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oil pan 4 08-17-18 04:25 AM

Electric water heater maintenance
Doing preventive maintenance on the hot water heater is about as exciting watching paint dry, but with a replacement cost of $500+ plus installation if you can't install it your self it's time well spent.
But if you can do this you can probably replace your water heater your self, if you can get it drained.
I don't know about you but I can think of a lot better things to do with $500 than replace a water heater.
Electric water heaters last as little as between 4 and 9 years if you install them and forget about it, if you take good care of your water heater it can last 20 to 30 years.

Moved in last year haven't had a chance to toy with the water heater much.
I wanted to move the water heater all the way into the corner of the water heater and hvac closet.
While I was at it I figured that it's time to do a drain, flush/purge and check the elements, remove the plastic drain valve install a 1/4 turn ball valve drain, a new magnesium sacrificial anode also install a range cord and terminate the romex into a 4 inch handy box. This allows me to kill power to the hot water heater and gives me a 30 amp 240v receptacle right next to the garage.

First step turn off power, turn off the water to the hot water heater, disconnect lines, unwired water heater elements and drain the hot water heater.
I took that time to disconnect the 10/2 romex and terminate it in a 4 inch box on a nema 10-50 range receptacle and turned power back on this way I would have power for my air compressor later.
Let the hot water heater drain over night then hauled it out side the next day. I took a 1-1/16 socket took out the anode and a 38mm socket for the elements.

The sacrificial anode was aluminum and I had ordered a magnesium anode last week to put in.

The top element is a 4,500w folded element, came out no problem. Wire brushed it and it was ready to go back in.

The bottom element was also one of those folded over deals stuck in scale the element was bent and spread apart from unscrewing it and wouldn't come out. I grabbed my fence mending pliers, hooked the element with a length of steel wire and twisted the wire to bend the folded tip back together and was able to wiggle it out.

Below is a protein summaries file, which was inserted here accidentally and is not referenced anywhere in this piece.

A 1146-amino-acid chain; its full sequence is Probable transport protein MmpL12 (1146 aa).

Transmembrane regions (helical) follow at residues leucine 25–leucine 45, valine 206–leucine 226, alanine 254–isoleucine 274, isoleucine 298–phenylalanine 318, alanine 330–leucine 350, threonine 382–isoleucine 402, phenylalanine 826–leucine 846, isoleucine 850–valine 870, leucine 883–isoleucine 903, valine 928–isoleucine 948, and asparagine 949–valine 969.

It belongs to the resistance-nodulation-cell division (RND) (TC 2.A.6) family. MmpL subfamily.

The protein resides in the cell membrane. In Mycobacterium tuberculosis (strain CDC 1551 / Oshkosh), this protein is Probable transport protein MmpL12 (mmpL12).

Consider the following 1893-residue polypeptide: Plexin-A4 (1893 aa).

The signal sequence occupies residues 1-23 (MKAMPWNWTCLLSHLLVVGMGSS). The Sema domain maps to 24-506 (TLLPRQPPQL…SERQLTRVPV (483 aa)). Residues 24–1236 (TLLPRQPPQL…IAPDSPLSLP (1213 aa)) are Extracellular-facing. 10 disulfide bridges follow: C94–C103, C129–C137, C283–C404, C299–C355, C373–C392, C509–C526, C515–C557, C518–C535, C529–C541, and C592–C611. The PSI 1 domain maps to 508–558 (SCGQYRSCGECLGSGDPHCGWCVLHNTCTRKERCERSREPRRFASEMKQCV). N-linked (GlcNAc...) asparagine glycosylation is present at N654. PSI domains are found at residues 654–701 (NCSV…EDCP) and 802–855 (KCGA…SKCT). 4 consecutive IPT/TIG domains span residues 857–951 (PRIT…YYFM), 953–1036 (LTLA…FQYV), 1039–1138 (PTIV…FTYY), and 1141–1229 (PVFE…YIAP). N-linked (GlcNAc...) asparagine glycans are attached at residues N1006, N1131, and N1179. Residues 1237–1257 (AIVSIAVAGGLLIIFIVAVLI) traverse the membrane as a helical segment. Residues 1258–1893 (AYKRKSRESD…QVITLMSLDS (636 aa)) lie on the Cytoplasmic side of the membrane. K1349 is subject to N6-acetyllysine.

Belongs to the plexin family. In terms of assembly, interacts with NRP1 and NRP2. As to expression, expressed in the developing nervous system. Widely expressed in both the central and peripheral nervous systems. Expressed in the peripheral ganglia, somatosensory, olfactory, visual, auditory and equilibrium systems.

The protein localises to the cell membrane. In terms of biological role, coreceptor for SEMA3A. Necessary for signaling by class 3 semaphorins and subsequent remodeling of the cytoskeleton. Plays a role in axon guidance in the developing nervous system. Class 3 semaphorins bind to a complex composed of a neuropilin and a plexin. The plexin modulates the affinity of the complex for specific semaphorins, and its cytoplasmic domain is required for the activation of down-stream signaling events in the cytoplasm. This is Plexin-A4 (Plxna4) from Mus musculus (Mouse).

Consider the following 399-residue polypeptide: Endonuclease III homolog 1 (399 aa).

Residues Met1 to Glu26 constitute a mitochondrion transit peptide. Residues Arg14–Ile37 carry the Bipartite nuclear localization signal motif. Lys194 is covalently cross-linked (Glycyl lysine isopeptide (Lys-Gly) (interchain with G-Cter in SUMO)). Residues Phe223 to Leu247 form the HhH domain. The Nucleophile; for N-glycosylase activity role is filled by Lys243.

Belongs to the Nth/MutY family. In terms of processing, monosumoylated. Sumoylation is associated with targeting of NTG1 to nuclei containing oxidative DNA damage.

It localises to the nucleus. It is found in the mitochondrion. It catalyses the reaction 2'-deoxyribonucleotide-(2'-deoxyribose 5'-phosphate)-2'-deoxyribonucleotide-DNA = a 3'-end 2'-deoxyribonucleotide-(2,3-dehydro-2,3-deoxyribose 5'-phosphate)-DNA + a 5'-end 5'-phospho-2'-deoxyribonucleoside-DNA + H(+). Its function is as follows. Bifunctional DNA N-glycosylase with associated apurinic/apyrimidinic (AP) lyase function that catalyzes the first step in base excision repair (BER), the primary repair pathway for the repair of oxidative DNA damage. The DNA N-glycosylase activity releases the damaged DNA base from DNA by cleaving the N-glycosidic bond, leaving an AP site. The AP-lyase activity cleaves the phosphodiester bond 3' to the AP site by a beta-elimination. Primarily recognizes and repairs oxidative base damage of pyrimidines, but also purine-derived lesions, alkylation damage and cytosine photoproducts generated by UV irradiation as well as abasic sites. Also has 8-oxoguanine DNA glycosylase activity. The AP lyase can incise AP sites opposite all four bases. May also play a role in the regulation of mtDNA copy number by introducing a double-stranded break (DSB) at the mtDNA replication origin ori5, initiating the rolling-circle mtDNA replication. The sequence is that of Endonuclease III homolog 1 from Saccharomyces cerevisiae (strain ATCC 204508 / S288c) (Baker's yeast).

I replaced the bottom element with a straight 3,500w element. Don't put a folded or wavy element on the bottom.

Then with all the heater elements removed I tipped the water heater horizontal with the element screw holes pointing down and hooked the water hose up to one of the empty 3/4 holes. This allowed me to flush out about enough scale to fill a gallon jug.

Then after about 2 hours of flushing, breaking up large chunks all the crust was out. Don't try to flush out the mineral scale through the 3/4 drain hole, it will take all day.

After all that it was time to put it back together. The only external changes are the 1/4 turn ball valve, range cord started to wrap the hot water heater with some left over fiber glass insulation.
Internal changes are removal of built up scale, straight element on the bottom and magnesium anode.

oil pan 4 08-17-18 04:54 AM

4 Attachment(s)
Some pics.

oil pan 4 08-27-18 08:43 PM

One of the main reasons I did this was to get it ready for the hot water heater heat pump install.

CrankyDoug 08-29-18 11:38 AM

This is good timing for me. My water heaters go out every six years. It is so regular that wrote the purchase date and expected fail date on the present tank. With eight months to go I am going to replace the anode with a magnesium part and hope for the best.

I flushed it last year and was surprised how little crud came out. It is probably all stuck to the lower element.

oil pan 4 08-30-18 09:09 AM

To get all the junk out really the only way is to take the hot water heater outside, pull the lower element, tip the hot water heater nearly horizontal flush all the junk out, it's going to constantly bridge up around the hole and you will have to keep clearing it out, with your fingers or a stick.

randen 09-03-18 01:07 PM

Oil pan 4

I used a gal of muriatic acid and topped the tank with water and let it percolate for 8 hrs. The 12” of crap in the bottom had all dissolved and the walls of the tank were clean like new. Replaced the anode and only the bottom element then back to service


oil pan 4 09-04-18 07:03 AM

12 inches is a lot, I had maybe 3 inches of build up.

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